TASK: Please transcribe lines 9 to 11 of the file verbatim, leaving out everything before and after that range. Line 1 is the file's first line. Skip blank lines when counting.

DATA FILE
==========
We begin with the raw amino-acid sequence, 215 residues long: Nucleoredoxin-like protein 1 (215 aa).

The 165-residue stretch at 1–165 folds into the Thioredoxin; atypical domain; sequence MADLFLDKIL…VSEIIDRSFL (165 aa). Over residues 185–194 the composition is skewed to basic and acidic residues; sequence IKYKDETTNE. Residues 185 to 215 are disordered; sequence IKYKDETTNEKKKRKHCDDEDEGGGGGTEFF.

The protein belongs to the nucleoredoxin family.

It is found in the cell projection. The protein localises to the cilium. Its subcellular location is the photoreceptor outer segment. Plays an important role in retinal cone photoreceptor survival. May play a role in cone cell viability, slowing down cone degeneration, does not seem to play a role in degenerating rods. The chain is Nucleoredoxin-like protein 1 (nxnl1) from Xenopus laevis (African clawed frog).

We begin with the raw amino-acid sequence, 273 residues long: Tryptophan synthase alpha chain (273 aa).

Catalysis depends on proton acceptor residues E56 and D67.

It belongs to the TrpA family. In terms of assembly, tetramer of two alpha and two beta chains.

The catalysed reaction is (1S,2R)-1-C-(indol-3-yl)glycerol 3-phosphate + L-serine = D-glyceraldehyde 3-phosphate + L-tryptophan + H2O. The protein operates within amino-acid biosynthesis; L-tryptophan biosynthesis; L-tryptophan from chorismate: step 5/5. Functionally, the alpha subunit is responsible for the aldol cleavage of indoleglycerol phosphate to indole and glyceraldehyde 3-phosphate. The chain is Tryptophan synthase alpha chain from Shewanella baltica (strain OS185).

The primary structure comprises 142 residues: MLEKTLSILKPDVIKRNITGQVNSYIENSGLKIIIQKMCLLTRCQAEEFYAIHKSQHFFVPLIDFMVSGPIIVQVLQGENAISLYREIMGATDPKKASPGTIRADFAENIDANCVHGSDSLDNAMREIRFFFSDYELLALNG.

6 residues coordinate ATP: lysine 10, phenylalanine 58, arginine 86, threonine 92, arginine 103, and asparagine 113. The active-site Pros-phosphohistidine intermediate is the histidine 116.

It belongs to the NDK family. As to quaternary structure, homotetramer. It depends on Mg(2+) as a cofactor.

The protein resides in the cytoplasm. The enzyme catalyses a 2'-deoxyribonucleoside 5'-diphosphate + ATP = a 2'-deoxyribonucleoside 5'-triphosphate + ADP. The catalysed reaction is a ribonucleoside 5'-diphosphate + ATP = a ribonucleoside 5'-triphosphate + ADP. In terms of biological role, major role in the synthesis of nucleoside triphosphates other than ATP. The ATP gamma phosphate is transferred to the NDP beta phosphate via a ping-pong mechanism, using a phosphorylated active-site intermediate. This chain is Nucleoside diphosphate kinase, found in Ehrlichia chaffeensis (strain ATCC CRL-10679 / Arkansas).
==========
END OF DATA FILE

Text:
The primary structure comprises 142 residues: MLEKTLSILKPDVIKRNITGQVNSYIENSGLKIIIQKMCLLTRCQAEEFYAIHKSQHFFVPLIDFMVSGPIIVQVLQGENAISLYREIMGATDPKKASPGTIRADFAENIDANCVHGSDSLDNAMREIRFFFSDYELLALNG.

6 residues coordinate ATP: lysine 10, phenylalanine 58, arginine 86, threonine 92, arginine 103, and asparagine 113. The active-site Pros-phosphohistidine intermediate is the histidine 116.

It belongs to the NDK family. As to quaternary structure, homotetramer. It depends on Mg(2+) as a cofactor.